Last Saturday I was out with the team at our regular practice field, CFP, preparing for Cup. We already know how we want to play the World Cup layout when we're in control of a point so my focus on Saturday was addressing the ways an opponent can attempt to take us out of our game and take control for themselves. As it turned out our practice opponent's strategy was exactly what we needed. And what I expect a number of our potential opponents at Cup to employ to one degree or another.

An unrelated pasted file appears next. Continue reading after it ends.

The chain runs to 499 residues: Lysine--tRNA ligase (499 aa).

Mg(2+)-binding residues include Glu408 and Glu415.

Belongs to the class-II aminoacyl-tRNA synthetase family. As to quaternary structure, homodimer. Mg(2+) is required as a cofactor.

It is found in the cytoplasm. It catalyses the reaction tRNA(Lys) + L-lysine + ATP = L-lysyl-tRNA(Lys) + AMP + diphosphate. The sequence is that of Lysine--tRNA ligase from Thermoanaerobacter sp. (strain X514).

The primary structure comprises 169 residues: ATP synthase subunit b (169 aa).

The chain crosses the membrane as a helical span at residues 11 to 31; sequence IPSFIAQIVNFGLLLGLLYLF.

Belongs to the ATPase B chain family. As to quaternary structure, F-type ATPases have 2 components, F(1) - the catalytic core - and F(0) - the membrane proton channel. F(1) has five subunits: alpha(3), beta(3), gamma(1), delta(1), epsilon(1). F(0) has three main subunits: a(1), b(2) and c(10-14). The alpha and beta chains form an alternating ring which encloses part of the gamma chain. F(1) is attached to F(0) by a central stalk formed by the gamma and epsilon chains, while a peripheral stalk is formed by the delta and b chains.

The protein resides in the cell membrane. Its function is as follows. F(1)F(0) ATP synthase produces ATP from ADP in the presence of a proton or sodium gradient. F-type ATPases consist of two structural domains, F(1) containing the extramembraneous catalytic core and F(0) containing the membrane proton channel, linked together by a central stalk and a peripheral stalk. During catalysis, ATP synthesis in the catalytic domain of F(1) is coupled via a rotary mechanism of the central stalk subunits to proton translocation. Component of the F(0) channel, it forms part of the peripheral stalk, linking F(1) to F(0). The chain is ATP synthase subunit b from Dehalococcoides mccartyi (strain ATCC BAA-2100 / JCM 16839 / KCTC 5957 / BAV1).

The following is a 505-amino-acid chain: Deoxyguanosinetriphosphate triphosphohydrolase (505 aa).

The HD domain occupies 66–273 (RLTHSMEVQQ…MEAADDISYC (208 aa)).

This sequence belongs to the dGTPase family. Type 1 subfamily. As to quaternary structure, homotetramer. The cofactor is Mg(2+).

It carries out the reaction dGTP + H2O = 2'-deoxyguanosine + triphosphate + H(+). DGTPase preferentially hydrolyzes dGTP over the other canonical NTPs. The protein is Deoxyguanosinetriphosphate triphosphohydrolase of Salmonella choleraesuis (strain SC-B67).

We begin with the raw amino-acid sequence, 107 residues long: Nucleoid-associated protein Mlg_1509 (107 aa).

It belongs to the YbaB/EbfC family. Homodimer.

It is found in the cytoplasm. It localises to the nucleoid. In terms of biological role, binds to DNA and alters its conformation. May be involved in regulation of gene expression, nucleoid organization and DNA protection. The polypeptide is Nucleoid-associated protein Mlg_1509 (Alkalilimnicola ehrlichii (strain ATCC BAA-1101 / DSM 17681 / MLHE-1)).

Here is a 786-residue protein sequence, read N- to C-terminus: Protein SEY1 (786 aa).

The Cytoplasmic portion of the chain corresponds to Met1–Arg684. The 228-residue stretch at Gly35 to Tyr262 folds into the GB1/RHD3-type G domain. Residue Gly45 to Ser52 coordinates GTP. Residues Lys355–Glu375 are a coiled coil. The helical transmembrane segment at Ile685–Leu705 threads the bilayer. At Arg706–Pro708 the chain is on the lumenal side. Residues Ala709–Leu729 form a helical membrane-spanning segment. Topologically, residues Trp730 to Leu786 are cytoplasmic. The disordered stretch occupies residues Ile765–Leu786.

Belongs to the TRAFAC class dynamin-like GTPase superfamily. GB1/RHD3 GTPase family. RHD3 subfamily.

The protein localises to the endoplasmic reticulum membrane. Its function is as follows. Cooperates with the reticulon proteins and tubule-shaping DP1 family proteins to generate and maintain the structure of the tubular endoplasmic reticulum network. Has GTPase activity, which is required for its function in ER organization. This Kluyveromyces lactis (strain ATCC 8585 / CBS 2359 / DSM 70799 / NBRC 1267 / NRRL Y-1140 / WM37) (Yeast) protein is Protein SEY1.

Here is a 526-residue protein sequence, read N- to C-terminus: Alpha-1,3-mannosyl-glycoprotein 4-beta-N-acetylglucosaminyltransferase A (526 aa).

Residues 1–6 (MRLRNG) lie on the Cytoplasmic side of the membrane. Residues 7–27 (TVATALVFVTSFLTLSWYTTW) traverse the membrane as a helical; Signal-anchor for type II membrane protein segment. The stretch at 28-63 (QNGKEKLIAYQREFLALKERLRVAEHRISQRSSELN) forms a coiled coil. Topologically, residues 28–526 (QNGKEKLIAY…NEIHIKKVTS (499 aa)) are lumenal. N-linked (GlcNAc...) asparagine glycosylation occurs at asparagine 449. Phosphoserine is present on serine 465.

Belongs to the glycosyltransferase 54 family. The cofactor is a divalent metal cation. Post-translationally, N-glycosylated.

A few former teammates (and old friends) were also out at the field on Saturday playing paintball and during a couple of breaks in our practice session I walked over to the players area for the rec ball fields. Both times the guys were on the field in the middle of what seemed like endless games. Both times I had to return to our field before they finished their game(s) and/or got eliminated. A number of the guys I used to play with who are still active have gone to playing predominantly pump paintball, rec & tourney. It's certainly more economical and it seems like pump may also be the current home of the inveterate tinker & customizer. Back when I started playing creating a unique marker was all the rage as there were lots of aftermarket parts makers while the truly enterprising no-lifers made their own parts. To look over the selection of markers the local pump crowd was playing with was almost like going back to the future without the Delorean or Doc Brown. (Thankfully no crazed Libyans wielding RPGs showed up either although they could make an appearance at Wayne Dollack's Grand Finale. You never know.) There was also a limited paint tournament event last Saturday that was of some interest. In watching some of the competition I was reminded of a bit of Faction propaganda and one statement in particular, "A slight adjustment to the rules would remove the advantage of shooting more paint and totally change the economics of tournament paintball." This particular version of the limited paint mantra is in the HydroTec thread over on the Nation. More on that shortly.